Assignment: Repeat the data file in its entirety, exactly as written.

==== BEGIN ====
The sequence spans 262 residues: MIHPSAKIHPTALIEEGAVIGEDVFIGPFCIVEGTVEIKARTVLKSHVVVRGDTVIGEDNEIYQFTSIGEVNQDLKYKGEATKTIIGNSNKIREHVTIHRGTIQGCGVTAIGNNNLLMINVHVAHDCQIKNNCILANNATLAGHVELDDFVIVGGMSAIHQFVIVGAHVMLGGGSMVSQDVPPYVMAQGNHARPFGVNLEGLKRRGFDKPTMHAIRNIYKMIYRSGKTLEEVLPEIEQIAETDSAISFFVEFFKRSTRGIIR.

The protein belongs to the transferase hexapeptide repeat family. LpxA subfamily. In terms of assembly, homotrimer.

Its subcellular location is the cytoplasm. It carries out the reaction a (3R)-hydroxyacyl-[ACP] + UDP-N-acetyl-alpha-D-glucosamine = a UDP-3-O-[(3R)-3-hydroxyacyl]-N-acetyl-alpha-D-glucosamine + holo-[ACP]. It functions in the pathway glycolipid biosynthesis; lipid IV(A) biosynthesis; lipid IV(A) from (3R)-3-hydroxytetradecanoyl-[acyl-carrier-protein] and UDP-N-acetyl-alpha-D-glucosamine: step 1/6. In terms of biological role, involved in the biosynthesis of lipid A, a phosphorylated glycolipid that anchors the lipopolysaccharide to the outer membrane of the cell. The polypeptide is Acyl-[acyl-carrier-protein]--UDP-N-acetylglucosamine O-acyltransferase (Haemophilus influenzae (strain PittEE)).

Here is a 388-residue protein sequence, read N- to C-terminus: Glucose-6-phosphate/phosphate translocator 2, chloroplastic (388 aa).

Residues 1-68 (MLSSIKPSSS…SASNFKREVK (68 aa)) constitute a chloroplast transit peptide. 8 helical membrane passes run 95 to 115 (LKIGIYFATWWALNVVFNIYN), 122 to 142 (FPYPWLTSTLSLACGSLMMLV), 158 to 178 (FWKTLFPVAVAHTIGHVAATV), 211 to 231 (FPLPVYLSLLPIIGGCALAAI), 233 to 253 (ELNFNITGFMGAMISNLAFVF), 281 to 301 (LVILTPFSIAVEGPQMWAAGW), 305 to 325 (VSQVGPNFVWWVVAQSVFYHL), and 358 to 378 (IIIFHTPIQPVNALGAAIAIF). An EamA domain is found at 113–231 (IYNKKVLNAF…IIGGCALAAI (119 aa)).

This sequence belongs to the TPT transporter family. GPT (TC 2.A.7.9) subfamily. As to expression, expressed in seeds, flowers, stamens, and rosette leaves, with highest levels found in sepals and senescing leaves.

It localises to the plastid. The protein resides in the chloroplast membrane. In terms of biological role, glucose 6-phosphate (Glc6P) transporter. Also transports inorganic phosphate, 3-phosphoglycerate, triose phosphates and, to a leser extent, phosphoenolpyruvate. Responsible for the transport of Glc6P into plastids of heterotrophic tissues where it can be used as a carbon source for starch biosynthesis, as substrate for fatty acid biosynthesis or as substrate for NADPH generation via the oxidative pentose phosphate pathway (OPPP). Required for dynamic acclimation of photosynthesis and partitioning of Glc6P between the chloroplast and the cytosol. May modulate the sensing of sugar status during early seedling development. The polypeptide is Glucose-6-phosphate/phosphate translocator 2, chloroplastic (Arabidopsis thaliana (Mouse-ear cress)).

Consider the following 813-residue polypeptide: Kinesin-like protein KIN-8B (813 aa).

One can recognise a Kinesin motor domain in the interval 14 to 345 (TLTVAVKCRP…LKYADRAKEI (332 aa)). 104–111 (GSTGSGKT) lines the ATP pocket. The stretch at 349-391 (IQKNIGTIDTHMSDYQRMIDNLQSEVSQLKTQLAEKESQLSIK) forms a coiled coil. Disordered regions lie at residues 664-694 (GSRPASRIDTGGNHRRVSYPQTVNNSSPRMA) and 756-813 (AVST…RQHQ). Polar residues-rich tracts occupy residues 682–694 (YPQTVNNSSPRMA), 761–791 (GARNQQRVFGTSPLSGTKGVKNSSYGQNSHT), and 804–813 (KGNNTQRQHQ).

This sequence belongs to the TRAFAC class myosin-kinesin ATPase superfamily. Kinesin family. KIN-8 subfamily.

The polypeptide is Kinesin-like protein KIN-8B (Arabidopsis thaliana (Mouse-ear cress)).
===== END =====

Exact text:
The sequence spans 262 residues: MIHPSAKIHPTALIEEGAVIGEDVFIGPFCIVEGTVEIKARTVLKSHVVVRGDTVIGEDNEIYQFTSIGEVNQDLKYKGEATKTIIGNSNKIREHVTIHRGTIQGCGVTAIGNNNLLMINVHVAHDCQIKNNCILANNATLAGHVELDDFVIVGGMSAIHQFVIVGAHVMLGGGSMVSQDVPPYVMAQGNHARPFGVNLEGLKRRGFDKPTMHAIRNIYKMIYRSGKTLEEVLPEIEQIAETDSAISFFVEFFKRSTRGIIR.

The protein belongs to the transferase hexapeptide repeat family. LpxA subfamily. In terms of assembly, homotrimer.

Its subcellular location is the cytoplasm. It carries out the reaction a (3R)-hydroxyacyl-[ACP] + UDP-N-acetyl-alpha-D-glucosamine = a UDP-3-O-[(3R)-3-hydroxyacyl]-N-acetyl-alpha-D-glucosamine + holo-[ACP]. It functions in the pathway glycolipid biosynthesis; lipid IV(A) biosynthesis; lipid IV(A) from (3R)-3-hydroxytetradecanoyl-[acyl-carrier-protein] and UDP-N-acetyl-alpha-D-glucosamine: step 1/6. In terms of biological role, involved in the biosynthesis of lipid A, a phosphorylated glycolipid that anchors the lipopolysaccharide to the outer membrane of the cell. The polypeptide is Acyl-[acyl-carrier-protein]--UDP-N-acetylglucosamine O-acyltransferase (Haemophilus influenzae (strain PittEE)).

Here is a 388-residue protein sequence, read N- to C-terminus: Glucose-6-phosphate/phosphate translocator 2, chloroplastic (388 aa).

Residues 1-68 (MLSSIKPSSS…SASNFKREVK (68 aa)) constitute a chloroplast transit peptide. 8 helical membrane passes run 95 to 115 (LKIGIYFATWWALNVVFNIYN), 122 to 142 (FPYPWLTSTLSLACGSLMMLV), 158 to 178 (FWKTLFPVAVAHTIGHVAATV), 211 to 231 (FPLPVYLSLLPIIGGCALAAI), 233 to 253 (ELNFNITGFMGAMISNLAFVF), 281 to 301 (LVILTPFSIAVEGPQMWAAGW), 305 to 325 (VSQVGPNFVWWVVAQSVFYHL), and 358 to 378 (IIIFHTPIQPVNALGAAIAIF). An EamA domain is found at 113–231 (IYNKKVLNAF…IIGGCALAAI (119 aa)).

This sequence belongs to the TPT transporter family. GPT (TC 2.A.7.9) subfamily. As to expression, expressed in seeds, flowers, stamens, and rosette leaves, with highest levels found in sepals and senescing leaves.

It localises to the plastid. The protein resides in the chloroplast membrane. In terms of biological role, glucose 6-phosphate (Glc6P) transporter. Also transports inorganic phosphate, 3-phosphoglycerate, triose phosphates and, to a leser extent, phosphoenolpyruvate. Responsible for the transport of Glc6P into plastids of heterotrophic tissues where it can be used as a carbon source for starch biosynthesis, as substrate for fatty acid biosynthesis or as substrate for NADPH generation via the oxidative pentose phosphate pathway (OPPP). Required for dynamic acclimation of photosynthesis and partitioning of Glc6P between the chloroplast and the cytosol. May modulate the sensing of sugar status during early seedling development. The polypeptide is Glucose-6-phosphate/phosphate translocator 2, chloroplastic (Arabidopsis thaliana (Mouse-ear cress)).

Consider the following 813-residue polypeptide: Kinesin-like protein KIN-8B (813 aa).

One can recognise a Kinesin motor domain in the interval 14 to 345 (TLTVAVKCRP…LKYADRAKEI (332 aa)). 104–111 (GSTGSGKT) lines the ATP pocket. The stretch at 349-391 (IQKNIGTIDTHMSDYQRMIDNLQSEVSQLKTQLAEKESQLSIK) forms a coiled coil. Disordered regions lie at residues 664-694 (GSRPASRIDTGGNHRRVSYPQTVNNSSPRMA) and 756-813 (AVST…RQHQ). Polar residues-rich tracts occupy residues 682–694 (YPQTVNNSSPRMA), 761–791 (GARNQQRVFGTSPLSGTKGVKNSSYGQNSHT), and 804–813 (KGNNTQRQHQ).

This sequence belongs to the TRAFAC class myosin-kinesin ATPase superfamily. Kinesin family. KIN-8 subfamily.

The polypeptide is Kinesin-like protein KIN-8B (Arabidopsis thaliana (Mouse-ear cress)).